The dumplings sit in a white bowl. The bright yellow jiaozi are plump and inviting half moons sitting in a pool of almost fluorescent chilli oil I have a small pot of vinegar & soy sauce. They smell enticing.
I dig in with my chop sticks to capture one of the slippery jiaozi dumplings. The wrappers are thin and soft but not overly. The prawn filling is juicy and flavourful. However, I am disappointed with the lack of spice. If I order Sichuan food I am expecting a delightful heat but here there’s nothing.
The dumplings are enjoyable despite the lack of heat. I’ll give them 3/5 bellies. I would order something else from the menu based on my experience.
I choose this stand mostly because the line is not as horrendous as the others. I’ve already spent so long at Market Halls Oxford Street, way longer than I intended. I can feel myself ageing.
I decide to go for the DF nachos: pinto beans, sour cream, cheese sauce, avocado salsa and “mexican siracha” whatever the hell that is.. I also can’t resist the temptation of churros! Especially when they come dusted with sugar, dulce de leche, chocolate sauce, and coconut brittle! Who can resist it?! Nobody!!!
Once again the service was slow. We may never solve many mysteries. Are we alone in the universe? Is there a God? Is Elvis a space alien? Why does it take forever to put some crisps in a box and put topping on them?
The nachos were kind of a disappointment. Nachos should be a saucy cheesy mess. This felt almost… well, healthy. There seemed too little of everything. It looks pretty but lacks flavour. The tortilla chips were dry and hard. I feel like if I sharpened one it could do some damage. 2/5 bellies
The churros were wonderfully warm, gooey, sticky, pile of naughtiness. Not the greatest actual churros themselves but so good smothered in sweet sauce and freshly pulled from the fryer – still warm. So comforting. So naughty. 4/5 bellies.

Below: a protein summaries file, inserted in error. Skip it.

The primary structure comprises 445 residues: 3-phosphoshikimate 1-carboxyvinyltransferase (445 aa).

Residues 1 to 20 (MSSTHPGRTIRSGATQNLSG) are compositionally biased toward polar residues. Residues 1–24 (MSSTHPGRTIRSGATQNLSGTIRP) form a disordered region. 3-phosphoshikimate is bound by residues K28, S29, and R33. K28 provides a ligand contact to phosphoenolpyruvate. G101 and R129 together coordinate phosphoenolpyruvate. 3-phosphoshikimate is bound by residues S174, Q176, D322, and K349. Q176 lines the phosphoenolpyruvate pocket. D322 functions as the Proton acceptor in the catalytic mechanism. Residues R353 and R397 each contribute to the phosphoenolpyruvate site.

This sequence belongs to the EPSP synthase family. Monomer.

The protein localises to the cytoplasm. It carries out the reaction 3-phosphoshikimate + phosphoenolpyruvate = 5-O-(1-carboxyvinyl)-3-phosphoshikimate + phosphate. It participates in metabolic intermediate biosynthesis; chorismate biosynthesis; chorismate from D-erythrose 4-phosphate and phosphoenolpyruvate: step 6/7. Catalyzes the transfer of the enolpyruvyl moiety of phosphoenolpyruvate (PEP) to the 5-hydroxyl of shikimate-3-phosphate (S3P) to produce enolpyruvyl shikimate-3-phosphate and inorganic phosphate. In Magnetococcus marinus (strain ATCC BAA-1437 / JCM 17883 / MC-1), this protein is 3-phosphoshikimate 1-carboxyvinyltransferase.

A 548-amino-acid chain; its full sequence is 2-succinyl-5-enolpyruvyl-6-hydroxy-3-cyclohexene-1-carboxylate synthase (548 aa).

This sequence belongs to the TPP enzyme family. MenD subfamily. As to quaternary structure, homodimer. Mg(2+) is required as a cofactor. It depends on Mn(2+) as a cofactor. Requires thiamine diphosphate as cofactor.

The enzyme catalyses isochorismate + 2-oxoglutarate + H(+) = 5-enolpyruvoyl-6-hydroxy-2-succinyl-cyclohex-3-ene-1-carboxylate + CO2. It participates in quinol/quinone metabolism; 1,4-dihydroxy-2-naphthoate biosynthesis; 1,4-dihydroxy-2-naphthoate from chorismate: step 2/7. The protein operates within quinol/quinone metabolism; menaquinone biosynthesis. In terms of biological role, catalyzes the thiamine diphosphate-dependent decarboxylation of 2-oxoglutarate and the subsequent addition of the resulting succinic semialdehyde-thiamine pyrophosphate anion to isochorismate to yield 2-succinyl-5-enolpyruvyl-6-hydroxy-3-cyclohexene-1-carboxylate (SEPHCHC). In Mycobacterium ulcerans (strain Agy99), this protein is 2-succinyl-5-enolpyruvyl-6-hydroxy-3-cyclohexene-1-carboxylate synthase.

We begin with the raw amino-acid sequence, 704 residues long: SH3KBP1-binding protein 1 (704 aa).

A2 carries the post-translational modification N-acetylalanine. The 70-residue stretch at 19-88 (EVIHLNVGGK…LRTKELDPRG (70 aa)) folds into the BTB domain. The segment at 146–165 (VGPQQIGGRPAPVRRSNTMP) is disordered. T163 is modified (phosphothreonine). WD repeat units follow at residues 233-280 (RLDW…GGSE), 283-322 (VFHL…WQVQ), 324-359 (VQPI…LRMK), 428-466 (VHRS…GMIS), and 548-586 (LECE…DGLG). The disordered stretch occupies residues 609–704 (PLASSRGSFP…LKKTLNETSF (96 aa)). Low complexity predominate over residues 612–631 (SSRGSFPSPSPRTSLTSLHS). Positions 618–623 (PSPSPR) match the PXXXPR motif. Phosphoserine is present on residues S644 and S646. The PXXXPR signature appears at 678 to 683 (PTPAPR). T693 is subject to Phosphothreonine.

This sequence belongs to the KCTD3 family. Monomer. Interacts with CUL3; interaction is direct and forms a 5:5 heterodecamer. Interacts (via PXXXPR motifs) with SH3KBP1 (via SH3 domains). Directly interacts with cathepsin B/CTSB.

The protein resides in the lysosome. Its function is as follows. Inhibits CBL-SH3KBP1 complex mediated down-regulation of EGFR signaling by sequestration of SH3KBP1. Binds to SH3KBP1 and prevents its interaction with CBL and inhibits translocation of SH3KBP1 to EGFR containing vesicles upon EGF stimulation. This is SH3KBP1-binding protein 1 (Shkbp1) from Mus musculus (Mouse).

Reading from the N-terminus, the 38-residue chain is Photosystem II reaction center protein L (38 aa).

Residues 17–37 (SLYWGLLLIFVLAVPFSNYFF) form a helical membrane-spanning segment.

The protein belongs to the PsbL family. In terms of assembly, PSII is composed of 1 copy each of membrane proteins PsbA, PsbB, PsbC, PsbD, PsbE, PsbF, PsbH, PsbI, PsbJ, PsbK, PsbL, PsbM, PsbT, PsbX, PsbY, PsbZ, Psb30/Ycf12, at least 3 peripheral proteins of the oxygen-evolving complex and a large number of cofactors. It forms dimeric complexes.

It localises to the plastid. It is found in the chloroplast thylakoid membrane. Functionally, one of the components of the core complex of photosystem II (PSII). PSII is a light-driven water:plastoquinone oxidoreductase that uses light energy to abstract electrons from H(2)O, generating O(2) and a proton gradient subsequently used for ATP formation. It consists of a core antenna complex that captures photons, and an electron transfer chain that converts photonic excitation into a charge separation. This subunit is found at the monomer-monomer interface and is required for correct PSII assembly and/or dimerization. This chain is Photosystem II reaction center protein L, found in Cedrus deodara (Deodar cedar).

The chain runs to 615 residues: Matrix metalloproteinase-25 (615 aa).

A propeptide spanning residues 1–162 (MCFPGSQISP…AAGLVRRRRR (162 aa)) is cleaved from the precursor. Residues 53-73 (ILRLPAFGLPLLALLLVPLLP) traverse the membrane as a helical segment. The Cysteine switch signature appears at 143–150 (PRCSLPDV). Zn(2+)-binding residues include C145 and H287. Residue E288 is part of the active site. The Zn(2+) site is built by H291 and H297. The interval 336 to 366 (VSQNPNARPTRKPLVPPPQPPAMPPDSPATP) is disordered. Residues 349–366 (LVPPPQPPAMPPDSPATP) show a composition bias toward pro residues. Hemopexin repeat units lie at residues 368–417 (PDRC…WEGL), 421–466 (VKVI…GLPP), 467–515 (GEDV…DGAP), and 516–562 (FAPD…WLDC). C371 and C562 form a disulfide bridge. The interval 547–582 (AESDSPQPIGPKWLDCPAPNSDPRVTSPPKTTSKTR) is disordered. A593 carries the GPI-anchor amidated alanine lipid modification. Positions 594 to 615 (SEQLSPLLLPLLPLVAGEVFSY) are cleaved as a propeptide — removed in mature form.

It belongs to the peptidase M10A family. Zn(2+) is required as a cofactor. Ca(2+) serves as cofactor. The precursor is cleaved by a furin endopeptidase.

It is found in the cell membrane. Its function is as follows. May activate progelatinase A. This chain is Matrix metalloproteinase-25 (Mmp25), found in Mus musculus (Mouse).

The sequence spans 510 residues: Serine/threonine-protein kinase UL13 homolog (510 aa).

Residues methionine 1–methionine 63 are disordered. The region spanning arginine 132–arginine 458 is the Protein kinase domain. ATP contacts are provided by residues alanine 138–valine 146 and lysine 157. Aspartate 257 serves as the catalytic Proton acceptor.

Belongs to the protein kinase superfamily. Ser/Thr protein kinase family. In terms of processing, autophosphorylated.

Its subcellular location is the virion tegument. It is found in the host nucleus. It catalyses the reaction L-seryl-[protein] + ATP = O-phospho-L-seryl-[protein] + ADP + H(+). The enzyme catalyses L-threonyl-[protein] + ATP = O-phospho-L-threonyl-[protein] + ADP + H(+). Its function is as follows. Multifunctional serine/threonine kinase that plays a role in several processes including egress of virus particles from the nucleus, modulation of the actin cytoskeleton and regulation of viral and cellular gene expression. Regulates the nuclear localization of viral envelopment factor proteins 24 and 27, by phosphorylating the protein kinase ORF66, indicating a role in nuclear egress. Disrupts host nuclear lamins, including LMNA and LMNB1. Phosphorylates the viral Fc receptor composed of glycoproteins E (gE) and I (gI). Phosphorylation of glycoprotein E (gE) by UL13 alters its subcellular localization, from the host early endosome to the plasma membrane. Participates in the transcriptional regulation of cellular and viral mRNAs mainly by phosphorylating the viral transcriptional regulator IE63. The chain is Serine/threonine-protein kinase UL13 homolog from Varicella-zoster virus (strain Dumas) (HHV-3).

Goodbye Market Hall and hello Cavendish Square
I really wanted to give Woofer a bit more time outside but now it’s getting late. I heard to a small and beautiful garden square lit with the last goldening lights of the sun. Woofer enjoys a nice sniff and greeting a few other dogs.
We head for home both starting to feel a little tired. Woofer rests his head on my knee as the train clatters homeward bound. Doggy cuddles are the best. It’s been a good day. There’s been good food and the best company.
How to get to Market Hall Oxford Street
How to get there?
You can take the mainline train into Charing Cross and then walk from there as I did in this post. The nearest underground station ( metro ) stop is Oxford Circus ( closest ) or Bond Street. It’s also served by many busses: 453, 12, 139, 159
Opening Times for Market Hall Oxford Street
When is it open?
The hall is open 7 days a week from early till late!
- MONDAY11:00 – 22:00
- TUESDAY11:00 – 22:00
- WEDNESDAY11:00 – 23:00
- THURSDAY11:00 – 23:00
- FRIDAY11:00 – 23:00
- SATURDAY11:00 – 23:00
- SUNDAY11:00 – 22:30